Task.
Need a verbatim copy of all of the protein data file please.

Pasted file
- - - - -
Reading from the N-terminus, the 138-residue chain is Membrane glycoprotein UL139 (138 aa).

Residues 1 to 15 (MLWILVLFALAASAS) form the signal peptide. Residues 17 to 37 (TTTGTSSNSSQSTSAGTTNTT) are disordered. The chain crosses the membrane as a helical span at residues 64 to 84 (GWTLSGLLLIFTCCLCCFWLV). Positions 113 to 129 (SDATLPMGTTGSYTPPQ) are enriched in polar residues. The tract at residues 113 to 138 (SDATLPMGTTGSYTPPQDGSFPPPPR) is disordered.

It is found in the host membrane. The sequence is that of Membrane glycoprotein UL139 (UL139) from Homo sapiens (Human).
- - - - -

Reading from the N-terminus, the 138-residue chain is Membrane glycoprotein UL139 (138 aa).

Residues 1 to 15 (MLWILVLFALAASAS) form the signal peptide. Residues 17 to 37 (TTTGTSSNSSQSTSAGTTNTT) are disordered. The chain crosses the membrane as a helical span at residues 64 to 84 (GWTLSGLLLIFTCCLCCFWLV). Positions 113 to 129 (SDATLPMGTTGSYTPPQ) are enriched in polar residues. The tract at residues 113 to 138 (SDATLPMGTTGSYTPPQDGSFPPPPR) is disordered.

It is found in the host membrane. The sequence is that of Membrane glycoprotein UL139 (UL139) from Homo sapiens (Human).